Increasing use of antidepressants in pregnancy

William O. Cooper, Mary E. Willy, Stephen J. Pont, Wayne A. Ray

Research output: Contribution to journalArticlepeer-review

382 Scopus citations


Objective: The purpose of this study was to quantify the rate of exposures to antidepressants during pregnancy in a large cohort of women. Study Design: This was a retrospective cohort study of 105,335 pregnancies among women enrolled in Tennessee Medicaid from 1999-2003. Pregnancies were classified according to antidepressant exposures during pregnancy using previously validated computerized pharmacy records linked with birth certificates. Results: During the study period, 8.7% of women giving birth had exposure to any antidepressant; 6.2% had exposure to a selective serotonin reuptake inhibitor. Maternal age > 25 years (P < .0001), white race (P < .0001), and education > 12 years (P = .008) were significant predictors of antidepressant exposure. The proportion of pregnancies with antidepressant use increased from 5.7% of pregnancies in 1999 to 13.4% of pregnancies in 2003 (p<.0001). The increase was mostly accounted for by increases in selective serotonin reuptake inhibitor exposures. Conclusion: There is an urgent need for further studies that better quantify the fetal consequences of exposure to antidepressants.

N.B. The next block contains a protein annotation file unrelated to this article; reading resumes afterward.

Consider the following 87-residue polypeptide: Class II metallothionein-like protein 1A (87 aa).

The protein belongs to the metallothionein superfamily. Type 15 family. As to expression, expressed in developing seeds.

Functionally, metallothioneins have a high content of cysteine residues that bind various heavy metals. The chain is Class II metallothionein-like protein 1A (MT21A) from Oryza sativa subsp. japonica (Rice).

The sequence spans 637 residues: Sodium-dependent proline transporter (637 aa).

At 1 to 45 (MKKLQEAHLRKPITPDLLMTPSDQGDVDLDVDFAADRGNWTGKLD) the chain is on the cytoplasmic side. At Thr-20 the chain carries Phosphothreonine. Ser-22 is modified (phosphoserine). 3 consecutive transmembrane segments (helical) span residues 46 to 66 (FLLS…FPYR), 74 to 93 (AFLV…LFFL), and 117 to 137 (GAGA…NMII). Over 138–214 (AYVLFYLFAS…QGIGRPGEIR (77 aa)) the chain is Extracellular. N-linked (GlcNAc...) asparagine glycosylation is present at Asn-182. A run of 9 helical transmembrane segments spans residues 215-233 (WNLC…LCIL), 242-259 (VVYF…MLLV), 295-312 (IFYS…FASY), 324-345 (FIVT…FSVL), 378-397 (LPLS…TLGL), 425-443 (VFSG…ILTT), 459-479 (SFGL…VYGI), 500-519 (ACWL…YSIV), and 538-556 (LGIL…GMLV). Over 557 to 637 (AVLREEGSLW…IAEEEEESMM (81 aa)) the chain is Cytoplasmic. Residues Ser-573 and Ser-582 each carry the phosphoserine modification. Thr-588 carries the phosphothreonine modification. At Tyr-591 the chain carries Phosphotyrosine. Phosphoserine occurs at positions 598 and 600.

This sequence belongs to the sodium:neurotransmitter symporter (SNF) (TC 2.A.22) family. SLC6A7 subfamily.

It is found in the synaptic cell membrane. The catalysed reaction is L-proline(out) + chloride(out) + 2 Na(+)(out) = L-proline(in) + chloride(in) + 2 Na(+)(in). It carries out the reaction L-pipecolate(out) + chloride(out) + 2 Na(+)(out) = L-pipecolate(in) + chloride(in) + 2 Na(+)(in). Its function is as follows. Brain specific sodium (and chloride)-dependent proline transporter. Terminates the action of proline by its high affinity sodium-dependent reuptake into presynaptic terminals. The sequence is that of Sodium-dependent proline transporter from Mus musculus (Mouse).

Original languageEnglish (US)
Pages (from-to)544.e1-544.e5
JournalAmerican journal of obstetrics and gynecology
Issue number6
StatePublished - Jun 2007


  • antidepressants
  • fetal effects
  • medication exposures
  • pregnancy

ASJC Scopus subject areas

  • Obstetrics and Gynecology


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